Commentary

The upside of old-school in a digital age

Books and DVDs make for a more enjoyable experience than their digital counterparts. (Photo: Sarah Mateshaytis)

From music to movies to textbooks, our world is dissolving into a montage of digital data. Even our social experiences are being captured online - thanks, Facebook, for removing a sense of physicality from our day-to-day living.

And while this era of digitization comes with its advantages, it's just not the same (read: not as good) as the old-school ways that came before it.

I don't want to curl up on the couch with a good e-reader. I want the book. I want to turn the printed pages. I want to break in the spine.

I don't want to listen to MP3 files of my favourite album. I want to slowly lower a turntable's needle, watching the LP spin as I listen to the music.

I don't want to watch a movie on my 13-inch computer screen. I want to go out to the cinema and watch the big screen, snacks in hand, or even browse the rows of shelves at a video store, picking up each movie case to read the description on the back. 

I want a tangible experience.

Now don't get me wrong, I both know and appreciate the many advantages of the digitized world - the accessibility of material, the convenience of getting things online, the interactive nature of such content. But when it comes down to a matter of enjoyment, I like the "real" (if you will) version so much more.

Reading research

In May 2011, Amazon.com announced that e-book sales had outsold print book sales and that for every 105 e-books the company sold, it sold only 100 print books.

While tablet and e-reader sales have continued to increase in Canada and the United States, skyrocketing in December, a recent survey conducted by GfK MRI's iPanel - a survey group made up of e-reader and tablet owners - concluded that 65 per cent of tablet owners said they found reading a print magazine to be an overall "more satisfying" experience than an electronic magazine.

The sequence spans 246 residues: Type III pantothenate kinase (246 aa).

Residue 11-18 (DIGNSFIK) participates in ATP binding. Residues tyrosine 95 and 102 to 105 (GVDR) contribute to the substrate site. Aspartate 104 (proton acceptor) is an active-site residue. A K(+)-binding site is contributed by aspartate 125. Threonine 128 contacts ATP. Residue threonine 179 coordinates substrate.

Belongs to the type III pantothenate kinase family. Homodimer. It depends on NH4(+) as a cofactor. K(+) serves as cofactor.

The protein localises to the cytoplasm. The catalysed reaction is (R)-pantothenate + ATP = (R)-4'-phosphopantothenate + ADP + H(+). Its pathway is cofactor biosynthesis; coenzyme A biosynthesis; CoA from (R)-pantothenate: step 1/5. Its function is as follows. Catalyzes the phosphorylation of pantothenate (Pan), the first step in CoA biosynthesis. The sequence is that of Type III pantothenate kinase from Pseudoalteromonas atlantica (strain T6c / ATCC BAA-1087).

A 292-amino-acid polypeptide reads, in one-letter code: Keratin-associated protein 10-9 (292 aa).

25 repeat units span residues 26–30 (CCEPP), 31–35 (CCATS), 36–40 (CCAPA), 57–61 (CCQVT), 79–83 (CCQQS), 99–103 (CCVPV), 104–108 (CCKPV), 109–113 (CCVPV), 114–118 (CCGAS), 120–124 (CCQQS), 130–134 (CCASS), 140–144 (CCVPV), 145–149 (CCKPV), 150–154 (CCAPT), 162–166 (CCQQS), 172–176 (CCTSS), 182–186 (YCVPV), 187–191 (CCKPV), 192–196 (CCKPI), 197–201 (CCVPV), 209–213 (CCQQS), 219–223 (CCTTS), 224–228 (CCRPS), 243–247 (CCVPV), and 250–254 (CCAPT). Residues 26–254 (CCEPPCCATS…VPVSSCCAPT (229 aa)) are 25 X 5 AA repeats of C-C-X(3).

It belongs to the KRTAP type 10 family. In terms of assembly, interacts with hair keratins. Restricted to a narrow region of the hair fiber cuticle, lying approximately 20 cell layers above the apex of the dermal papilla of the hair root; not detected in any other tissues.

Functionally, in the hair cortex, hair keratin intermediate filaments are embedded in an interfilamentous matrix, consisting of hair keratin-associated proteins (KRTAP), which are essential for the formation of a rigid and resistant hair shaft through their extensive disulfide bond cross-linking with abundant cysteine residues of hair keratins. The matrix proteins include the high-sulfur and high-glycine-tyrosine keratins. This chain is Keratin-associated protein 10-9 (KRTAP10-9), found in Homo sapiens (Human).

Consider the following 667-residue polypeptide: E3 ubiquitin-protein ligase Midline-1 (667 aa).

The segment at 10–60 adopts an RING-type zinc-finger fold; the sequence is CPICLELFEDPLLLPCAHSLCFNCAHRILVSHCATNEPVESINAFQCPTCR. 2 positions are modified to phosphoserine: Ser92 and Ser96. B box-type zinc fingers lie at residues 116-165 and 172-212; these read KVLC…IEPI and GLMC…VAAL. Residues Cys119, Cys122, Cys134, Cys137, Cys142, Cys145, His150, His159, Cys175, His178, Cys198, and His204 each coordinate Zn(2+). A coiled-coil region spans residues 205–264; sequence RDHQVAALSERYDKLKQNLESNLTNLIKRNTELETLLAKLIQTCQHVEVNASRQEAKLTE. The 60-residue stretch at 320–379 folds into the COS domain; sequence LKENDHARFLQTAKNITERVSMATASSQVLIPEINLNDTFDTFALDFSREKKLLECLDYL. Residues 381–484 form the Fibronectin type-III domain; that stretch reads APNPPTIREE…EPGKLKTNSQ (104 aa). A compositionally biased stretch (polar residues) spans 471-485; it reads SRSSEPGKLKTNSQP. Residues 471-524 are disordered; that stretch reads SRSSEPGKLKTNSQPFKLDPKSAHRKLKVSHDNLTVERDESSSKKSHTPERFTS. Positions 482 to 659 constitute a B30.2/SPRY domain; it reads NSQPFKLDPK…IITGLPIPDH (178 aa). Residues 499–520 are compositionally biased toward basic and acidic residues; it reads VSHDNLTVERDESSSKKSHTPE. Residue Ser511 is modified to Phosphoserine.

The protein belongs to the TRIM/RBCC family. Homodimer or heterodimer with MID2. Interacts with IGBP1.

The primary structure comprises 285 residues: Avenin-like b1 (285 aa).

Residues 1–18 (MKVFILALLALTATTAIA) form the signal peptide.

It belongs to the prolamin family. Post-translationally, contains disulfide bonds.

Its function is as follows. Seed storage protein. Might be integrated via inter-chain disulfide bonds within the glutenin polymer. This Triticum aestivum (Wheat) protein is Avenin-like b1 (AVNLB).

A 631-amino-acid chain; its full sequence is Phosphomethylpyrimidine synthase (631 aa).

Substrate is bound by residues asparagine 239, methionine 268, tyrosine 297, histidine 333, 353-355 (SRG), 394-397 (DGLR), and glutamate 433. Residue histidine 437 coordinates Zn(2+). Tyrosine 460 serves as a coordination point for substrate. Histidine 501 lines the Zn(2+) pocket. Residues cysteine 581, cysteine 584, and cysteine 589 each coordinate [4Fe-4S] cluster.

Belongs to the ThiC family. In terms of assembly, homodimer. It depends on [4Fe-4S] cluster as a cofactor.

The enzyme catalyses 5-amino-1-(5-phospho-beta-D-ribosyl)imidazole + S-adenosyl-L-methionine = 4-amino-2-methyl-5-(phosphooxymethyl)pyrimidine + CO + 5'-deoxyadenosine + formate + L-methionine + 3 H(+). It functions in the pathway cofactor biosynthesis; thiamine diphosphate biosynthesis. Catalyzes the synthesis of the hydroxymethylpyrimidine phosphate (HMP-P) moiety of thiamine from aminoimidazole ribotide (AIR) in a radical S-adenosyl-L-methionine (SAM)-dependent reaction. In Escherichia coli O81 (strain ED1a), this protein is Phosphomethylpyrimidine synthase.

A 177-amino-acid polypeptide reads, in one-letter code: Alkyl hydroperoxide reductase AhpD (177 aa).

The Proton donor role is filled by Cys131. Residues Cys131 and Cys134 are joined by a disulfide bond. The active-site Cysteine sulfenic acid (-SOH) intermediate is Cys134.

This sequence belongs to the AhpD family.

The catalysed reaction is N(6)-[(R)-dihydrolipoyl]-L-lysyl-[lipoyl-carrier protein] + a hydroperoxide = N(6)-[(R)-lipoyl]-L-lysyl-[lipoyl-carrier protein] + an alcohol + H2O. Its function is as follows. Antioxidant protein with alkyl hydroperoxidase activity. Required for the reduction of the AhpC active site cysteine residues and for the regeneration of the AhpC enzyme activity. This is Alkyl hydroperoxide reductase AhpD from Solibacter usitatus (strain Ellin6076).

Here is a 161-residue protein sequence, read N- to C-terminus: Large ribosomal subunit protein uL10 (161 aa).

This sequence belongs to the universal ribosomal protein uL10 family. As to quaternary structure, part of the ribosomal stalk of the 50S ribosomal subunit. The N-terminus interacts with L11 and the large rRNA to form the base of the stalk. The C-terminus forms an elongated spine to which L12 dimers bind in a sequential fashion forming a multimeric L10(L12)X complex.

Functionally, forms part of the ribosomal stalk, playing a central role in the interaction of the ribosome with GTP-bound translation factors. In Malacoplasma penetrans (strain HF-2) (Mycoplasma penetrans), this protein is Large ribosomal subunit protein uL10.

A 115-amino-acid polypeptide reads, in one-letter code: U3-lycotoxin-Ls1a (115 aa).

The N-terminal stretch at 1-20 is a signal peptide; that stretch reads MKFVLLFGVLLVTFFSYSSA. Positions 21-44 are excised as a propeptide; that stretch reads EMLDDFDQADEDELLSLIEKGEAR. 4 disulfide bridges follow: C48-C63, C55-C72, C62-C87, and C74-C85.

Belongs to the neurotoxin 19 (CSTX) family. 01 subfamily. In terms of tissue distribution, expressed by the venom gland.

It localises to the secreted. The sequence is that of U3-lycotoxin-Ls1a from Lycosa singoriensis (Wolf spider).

Satisfying indeed. Perhaps like me, they appreciate physically engaging in an activity, stimulating the senses with actual objects instead of images behind a screen.

A tactile experience with objects allows us to fully engage in the act that we are carrying out - whether that's reading, watching or listening. And the more we engage in an activity, the more we get out of it. 

I think it's this engaging element that makes an experience more enjoyable.

And there might just be some validity behind that. 

In a study published in the Journal of Research in Reading, Norwegian academic Anne Mangen found that our bodies play a vital role in our reading experience - whether it's for pleasure, work, or educational purposes.

She states in the article that when using a digital reading device, "the feeling of literally being in touch with the text is lost when your actions - clicking with the mouse, pointing on touch screens or scrolling with keys or on touch pads - take place at a distance from the digital text."

We aren't able to fully immerse ourselves in the text when what we are reading is removed from us, in this case hidden behind a digital screen. And as a result, we don't read as effectively.

Playing an active role

While I'm not necessarily worried about how "effective" my reading, movie-watching or music-listening experiences are, I am worried about how much I enjoy them. And I think the two go hand in hand.

When you engage yourself and your senses in an activity - smelling the aroma of popcorn in the theatre or lowering the needle onto the record - you are part of the activity. You are part of the experience in that moment, and not simply watching the moment. You've given yourself an active role in the experience and that very role makes it all so much more enjoyable.

So, I urge you to make yourself active. Everything around us seems to move at such a rapid rate and emit that digital glow that we've become all too accustomed to. But we don't' seem to realize how beneficial it might be to power down.

Maybe it's time to turn off the computer and pick up a book. You might just remember how much you love it. 

Comments on this story are now closed